Cloud Computing

maddog's Doghouse

Article from Issue 204/2017
Author(s):

Virtual private cloud environments.

I have always felt that the best type of business was a "win-win-win" situation: The community of project and product producers should win, vendors of the projects and products should win, and, most of all, the end-user customers should win.

Many cloud solutions have central ownership by a large company that builds a server farm and sells hardware, software, or "platform" services to customers. Sometimes those sales are for money, sometimes for access to your information for marketing, and sometimes a combination of the two, but it is the end user who gives up something for access to the computer resources that they need. Almost always the end user has no control over where their data is stored, where their programs execute, or what programs they are executing. Because of a lack of control, the end user sometimes experiences charges that could be called "the end of the month surprise."

Without ownership of the resources, coupled with a lack of control, your data might fall under the laws of a country other than your own. Although your country's laws might protect you, another country's laws could expose your data for use, with no ability for you to change those laws by any means.

Recently I accepted the offer to become CEO at OptDyn [1], a company that offers that win-win-win solution through its open source, peer-to-peer, secure, and stable cloud solution called Subutai [2], as well as other "open" offerings.

Subutai forms virtual private cloud (VPC) environments for end users, who consume resources from authorized Subutai peers to grant resources for their applications. These peers mutually authenticate to create a virtual private network (VPN). Once the VPN is secured, peers contribute resources as Linux container hosts inside the VPN using a container-as-a-service (CaaS) cloud model. The end user can install any kind of service, application, or infrastructure software they wish on these hosts running in their cloud.

End-user cloud owners trade "goodwill" with peer owners in exchange for using their peer resources at an hourly goodwill rate. In the near future, an indelible blockchain-based ledger will be used to track goodwill and reputation while enabling smart contracts to implement service-level agreements (SLAs) between peer owners and cloud owners.

True to community values, Subutai awards "goodwill" for good deeds and habits that improve the system for everyone. Users inviting others, setting up peers, keeping peer uptimes high, reporting bugs, or even upgrading to new releases are awarded goodwill. You can gain even more goodwill by donating peer resources to open source projects. These projects can benefit from supporting infrastructure and by using resources for testing. In return, the open source projects may provide Subutai blueprints for their products to install and run on your private cloud at the press of a button. Everyone wins!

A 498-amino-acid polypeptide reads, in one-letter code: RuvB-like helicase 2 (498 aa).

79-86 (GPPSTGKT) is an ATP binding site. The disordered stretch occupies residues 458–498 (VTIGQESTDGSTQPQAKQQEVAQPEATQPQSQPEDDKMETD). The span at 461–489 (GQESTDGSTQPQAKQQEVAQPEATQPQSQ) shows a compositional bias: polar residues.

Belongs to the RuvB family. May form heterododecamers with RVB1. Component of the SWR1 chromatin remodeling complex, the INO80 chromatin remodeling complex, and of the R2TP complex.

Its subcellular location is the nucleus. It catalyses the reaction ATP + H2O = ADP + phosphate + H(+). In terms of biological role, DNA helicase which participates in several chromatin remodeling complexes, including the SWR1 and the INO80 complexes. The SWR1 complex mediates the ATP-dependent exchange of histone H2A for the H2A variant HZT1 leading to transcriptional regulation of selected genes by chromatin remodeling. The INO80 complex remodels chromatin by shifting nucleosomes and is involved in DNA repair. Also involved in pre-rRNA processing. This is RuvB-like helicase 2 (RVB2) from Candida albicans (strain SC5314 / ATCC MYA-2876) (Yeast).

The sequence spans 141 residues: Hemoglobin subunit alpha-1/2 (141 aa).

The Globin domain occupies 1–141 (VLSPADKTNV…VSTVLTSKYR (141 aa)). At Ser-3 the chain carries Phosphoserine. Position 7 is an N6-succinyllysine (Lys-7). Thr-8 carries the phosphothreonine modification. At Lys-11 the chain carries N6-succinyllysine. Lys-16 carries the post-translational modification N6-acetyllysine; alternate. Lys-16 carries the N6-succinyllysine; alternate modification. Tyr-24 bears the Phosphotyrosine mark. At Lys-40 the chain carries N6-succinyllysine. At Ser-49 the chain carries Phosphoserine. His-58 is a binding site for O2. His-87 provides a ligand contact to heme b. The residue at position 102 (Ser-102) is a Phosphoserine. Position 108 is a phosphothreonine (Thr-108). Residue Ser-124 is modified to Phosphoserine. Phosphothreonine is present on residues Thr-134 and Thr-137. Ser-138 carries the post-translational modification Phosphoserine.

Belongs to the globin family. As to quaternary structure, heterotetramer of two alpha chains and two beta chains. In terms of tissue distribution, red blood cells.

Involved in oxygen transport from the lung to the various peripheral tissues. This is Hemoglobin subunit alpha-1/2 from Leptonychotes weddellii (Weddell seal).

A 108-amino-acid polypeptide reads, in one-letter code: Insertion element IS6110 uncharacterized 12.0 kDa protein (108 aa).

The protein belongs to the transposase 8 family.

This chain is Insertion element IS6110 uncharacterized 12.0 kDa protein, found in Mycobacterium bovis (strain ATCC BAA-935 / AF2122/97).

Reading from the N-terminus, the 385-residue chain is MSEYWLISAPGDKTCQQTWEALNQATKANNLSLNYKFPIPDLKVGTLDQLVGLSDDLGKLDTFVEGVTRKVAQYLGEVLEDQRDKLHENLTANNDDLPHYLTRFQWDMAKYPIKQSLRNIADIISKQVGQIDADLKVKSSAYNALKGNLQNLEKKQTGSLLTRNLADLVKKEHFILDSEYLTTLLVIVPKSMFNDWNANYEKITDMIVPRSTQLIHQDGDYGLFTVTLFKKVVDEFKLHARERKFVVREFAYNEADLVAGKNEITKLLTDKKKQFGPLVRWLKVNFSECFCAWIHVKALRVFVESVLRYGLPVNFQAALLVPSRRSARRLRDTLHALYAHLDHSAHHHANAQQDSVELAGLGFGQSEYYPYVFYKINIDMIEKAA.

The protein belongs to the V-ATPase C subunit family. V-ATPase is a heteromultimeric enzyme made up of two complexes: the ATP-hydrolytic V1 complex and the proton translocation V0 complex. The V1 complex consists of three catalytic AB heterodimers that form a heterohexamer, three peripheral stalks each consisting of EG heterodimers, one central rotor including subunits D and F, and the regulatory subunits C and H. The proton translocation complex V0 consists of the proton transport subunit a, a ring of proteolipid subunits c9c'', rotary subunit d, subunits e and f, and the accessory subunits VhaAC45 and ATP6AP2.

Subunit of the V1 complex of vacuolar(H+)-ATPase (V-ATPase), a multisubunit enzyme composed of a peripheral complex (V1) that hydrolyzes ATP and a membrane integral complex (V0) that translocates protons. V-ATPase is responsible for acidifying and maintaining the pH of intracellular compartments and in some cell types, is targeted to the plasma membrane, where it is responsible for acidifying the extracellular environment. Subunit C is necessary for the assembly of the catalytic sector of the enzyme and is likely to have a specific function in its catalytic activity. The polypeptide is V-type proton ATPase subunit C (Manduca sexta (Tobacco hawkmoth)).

In my career, I have seen wasted resources in many settings, such as hospitals that have PCs running all the time but are idle 99 percent (or more) of the time, and universities with laboratories full of standalone PCs attached to a LAN, unable to reconfigure them easily to a high-performance cluster, while other parts of the organization suffer from a lack of resources. Subutai was designed to fix these problems.

Subutai can integrate the Internet of Things (IoT). Many of the IoT models I have seen adapt an application to the cloud and have the "Things" talk only to the application. Many "Things" in IoT can be presented as a resource, so these "resources" could be offered, bartered, or purchased by the entities that want them. A "virtual laboratory" could be set up using CaaS.

I know that "applications are everything." Subutai utilizes the Google App Engine APIs; all applications that run on that platform will run compatible binary on Subutai. On the other hand, other applications that are packaged into containers and use a "blueprint" to set up resources also can run with a small amount of application development work.

Readers who say, "This sounds really good. It is the integration, security, and the base functionality that I would like to have someday," do not have to wait. Subutai, a project originally funded by a government agency to be more efficient in sharing resources, was released as open source and is now in version 5.x, ready for use.

Development of Subutai is led by OptDyn Founder/CTO Alex Karasulu, who founded several projects at the Apache Software Foundation. He describes the Subutai engineering team, along with Director of Marketing and Media, Sally Khudairi, as "really, crazy good," and I agree with Alex.

OptDyn wants to grow the Subutai network, giving more access to resources around the world, and we invite you to download the code and join the community.

Win-win-win.

Infos

  1. OptDyn: http://optdyn.com/
  2. Subutai: http://subutai.io/

The Author

Jon "maddog" Hall is an author, educator, computer scientist, and free software pioneer who has been a passionate advocate for Linux since 1994, when he first met Linus Torvalds and facilitated the port of Linux to a 64-bit system. He serves as president of Linux InternationalÆ.

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